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Grading Thoughts

By Sarah


As grading approaches there's lots of buzz over whether folks are grading, what level they're going for and what they need to do.

So what's the big deal with grading? If we are training for self-defence do we even need to grade?

Well, the short answer is no, you don't need to grade to learn self-defence. You can learn plenty of practical self-defence skills and make progress in training without putting yourself forward to test. It's always been something that we consider optional at Rencounter.

That being said there are definitely benefits to grading, and it can be a valuable tool for our training.

The preparation for grading helps focus our training, and we know that goal setting is beneficial for learning and keeping us invested in training. A grading gives us a specific goal and timescale to aim for. The prep you do means you should know your syllabus inside and out by the time you go for the test, in a way that you don't get by just attending classes.

Rencounter at Grading

Completing a grading adds an element of stress and challenge to our training that we can't replicate in class. We have more pressure on us, we are training at a higher intensity and dealing with problems when we are already tired. We will be pushed out of our comfort zone. These are qualities that we want for self-defence training. Managing stress and functioning with adrenaline in our system is a key self defence skill, and grading is a great opportunity to practice and find stress management techniques that work for you. You often realise that you are capable of more than you thought you were.

Training and grading are not reality, but it is an opportunity where we can turn up the challenge level, both physically and mentally, that help prepare us should we ever need our skills in reality.

Grading is a progress report, it gives us a marker to see how we are doing in our training, and it's a chance to get an outside perspective from a different instructor on our techniques. It's a great learning opportunity and you can get feedback to help you improve on all your skills as the examiner gets a thorough overview of where you are at. Finishing a grading is an achievement, irrespective of the result.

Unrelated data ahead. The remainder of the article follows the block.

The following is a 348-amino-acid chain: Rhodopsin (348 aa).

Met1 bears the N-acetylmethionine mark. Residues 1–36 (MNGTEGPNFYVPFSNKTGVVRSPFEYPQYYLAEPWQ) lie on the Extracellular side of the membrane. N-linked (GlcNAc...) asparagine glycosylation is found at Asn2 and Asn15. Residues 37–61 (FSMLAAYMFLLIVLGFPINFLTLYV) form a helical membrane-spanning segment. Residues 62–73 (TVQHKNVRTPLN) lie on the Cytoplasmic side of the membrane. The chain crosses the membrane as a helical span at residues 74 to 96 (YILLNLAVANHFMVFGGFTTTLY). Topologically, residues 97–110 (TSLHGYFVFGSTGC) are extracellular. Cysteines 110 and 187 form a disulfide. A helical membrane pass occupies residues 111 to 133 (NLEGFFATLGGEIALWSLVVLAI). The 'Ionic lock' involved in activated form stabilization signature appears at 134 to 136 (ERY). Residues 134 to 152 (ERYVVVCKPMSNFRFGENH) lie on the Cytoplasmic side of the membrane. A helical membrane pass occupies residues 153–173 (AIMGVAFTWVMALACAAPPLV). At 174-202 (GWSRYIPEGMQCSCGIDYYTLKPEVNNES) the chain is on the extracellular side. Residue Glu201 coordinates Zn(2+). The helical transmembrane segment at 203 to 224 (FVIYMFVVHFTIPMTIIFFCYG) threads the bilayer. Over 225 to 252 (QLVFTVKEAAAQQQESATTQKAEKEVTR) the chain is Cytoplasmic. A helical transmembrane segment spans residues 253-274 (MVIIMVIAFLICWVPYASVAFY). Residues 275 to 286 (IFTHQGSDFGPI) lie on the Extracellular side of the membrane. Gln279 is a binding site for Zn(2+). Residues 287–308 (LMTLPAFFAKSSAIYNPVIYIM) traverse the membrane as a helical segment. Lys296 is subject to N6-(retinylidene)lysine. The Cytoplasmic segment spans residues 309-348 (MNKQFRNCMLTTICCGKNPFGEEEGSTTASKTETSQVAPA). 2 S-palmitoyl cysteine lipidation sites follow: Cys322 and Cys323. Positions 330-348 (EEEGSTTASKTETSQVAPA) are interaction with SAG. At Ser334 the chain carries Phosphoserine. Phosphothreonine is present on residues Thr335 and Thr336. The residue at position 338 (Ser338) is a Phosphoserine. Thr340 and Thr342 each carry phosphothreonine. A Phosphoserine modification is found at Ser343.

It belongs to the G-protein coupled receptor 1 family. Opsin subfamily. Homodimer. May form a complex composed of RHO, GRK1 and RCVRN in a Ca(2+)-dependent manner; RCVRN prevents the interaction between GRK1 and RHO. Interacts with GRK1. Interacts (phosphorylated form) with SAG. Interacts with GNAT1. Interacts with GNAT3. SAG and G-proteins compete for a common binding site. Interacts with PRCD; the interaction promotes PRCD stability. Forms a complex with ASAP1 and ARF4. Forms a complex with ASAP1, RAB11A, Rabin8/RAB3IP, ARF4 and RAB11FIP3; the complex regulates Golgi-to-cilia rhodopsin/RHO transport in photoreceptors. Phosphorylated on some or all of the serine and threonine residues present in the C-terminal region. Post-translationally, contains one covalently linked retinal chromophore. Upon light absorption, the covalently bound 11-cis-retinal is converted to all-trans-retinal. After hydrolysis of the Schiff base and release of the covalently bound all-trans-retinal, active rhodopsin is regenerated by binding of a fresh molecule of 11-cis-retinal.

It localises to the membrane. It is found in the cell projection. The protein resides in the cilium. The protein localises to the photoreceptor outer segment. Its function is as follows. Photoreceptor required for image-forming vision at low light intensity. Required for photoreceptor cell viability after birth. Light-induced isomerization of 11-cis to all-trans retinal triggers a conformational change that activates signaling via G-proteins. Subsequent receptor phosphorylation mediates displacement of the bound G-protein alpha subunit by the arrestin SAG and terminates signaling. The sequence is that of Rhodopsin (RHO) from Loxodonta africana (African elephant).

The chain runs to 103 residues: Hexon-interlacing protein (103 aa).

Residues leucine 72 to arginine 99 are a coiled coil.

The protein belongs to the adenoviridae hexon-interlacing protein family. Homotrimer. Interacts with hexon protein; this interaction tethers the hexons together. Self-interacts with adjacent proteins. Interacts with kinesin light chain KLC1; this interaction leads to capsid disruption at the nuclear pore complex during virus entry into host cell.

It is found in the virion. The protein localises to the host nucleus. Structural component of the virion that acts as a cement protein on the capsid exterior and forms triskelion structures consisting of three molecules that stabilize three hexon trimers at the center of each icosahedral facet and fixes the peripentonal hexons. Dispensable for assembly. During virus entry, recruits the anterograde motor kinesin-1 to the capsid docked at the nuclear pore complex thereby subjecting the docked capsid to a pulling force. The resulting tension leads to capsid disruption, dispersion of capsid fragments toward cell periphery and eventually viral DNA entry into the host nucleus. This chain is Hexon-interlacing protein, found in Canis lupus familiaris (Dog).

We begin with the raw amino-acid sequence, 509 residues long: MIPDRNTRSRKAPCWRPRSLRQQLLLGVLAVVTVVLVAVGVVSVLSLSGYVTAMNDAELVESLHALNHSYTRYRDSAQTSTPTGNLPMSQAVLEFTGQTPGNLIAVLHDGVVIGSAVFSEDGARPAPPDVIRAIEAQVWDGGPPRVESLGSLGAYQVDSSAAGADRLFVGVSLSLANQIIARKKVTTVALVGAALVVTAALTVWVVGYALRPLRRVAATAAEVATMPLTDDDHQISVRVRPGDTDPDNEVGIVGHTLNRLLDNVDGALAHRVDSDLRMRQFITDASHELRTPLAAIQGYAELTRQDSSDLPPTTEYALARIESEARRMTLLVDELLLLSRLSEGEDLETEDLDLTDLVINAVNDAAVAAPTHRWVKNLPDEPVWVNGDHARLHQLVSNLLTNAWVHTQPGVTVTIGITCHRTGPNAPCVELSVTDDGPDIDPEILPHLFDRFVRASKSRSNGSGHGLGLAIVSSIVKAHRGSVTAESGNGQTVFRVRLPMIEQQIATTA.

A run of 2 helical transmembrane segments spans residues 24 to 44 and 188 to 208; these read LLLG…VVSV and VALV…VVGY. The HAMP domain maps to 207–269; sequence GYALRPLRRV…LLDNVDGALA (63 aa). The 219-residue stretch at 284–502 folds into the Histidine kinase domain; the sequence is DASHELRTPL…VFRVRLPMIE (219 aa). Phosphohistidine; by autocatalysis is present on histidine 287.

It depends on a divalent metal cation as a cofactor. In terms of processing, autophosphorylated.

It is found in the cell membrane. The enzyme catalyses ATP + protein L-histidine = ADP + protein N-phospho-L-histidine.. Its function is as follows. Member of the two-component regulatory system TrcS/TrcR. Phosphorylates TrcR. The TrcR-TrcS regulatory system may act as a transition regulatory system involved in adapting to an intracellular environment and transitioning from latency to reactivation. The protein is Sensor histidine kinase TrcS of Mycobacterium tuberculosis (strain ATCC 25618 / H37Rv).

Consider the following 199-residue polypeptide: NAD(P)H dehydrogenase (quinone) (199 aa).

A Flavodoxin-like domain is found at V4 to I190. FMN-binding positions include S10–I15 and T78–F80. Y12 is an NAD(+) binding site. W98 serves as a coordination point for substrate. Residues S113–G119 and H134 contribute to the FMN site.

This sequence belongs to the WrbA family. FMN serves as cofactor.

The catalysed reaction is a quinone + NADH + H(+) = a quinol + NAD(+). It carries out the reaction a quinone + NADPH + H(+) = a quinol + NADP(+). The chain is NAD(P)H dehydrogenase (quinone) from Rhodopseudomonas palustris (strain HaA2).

Failing a grading is still a massive learning opportunity, and I know that many people have found that they learned most at the gradings where they didn't pass.

Linn_G5 Our Head instructor Linn after her first G5 test

Examiners want you to do well and pass, but if your skills aren't where they need to be, grading can help you figure out what you need to work on. For example if you fail a choke defence at a grading, you can go away and work on it and improve it.

It's not a judgement on who you are as a person, your grade is not synonymous with your worth. It just shows us areas where we can improve our skills. Examiner

The real test of our skills would be if we ever had to defend ourselves in reality, where not being able to release from a choke or grab has a much more severe consequence for us.

Grading gives us a sense of accomplishment and achievement - a krav grading is a unique experience - it's great to see your hard work rewarded.

It's good to be excited about grading and focus on training - give it your all - but remember the benefits of grading are in the preparation and the experience that you get from grading, not the patch and the certificate.

Nice as they are, they are not the goal, becoming a better krav practitioner is the goal.


Photos by John MacKinnon at KMG Scotland gradings

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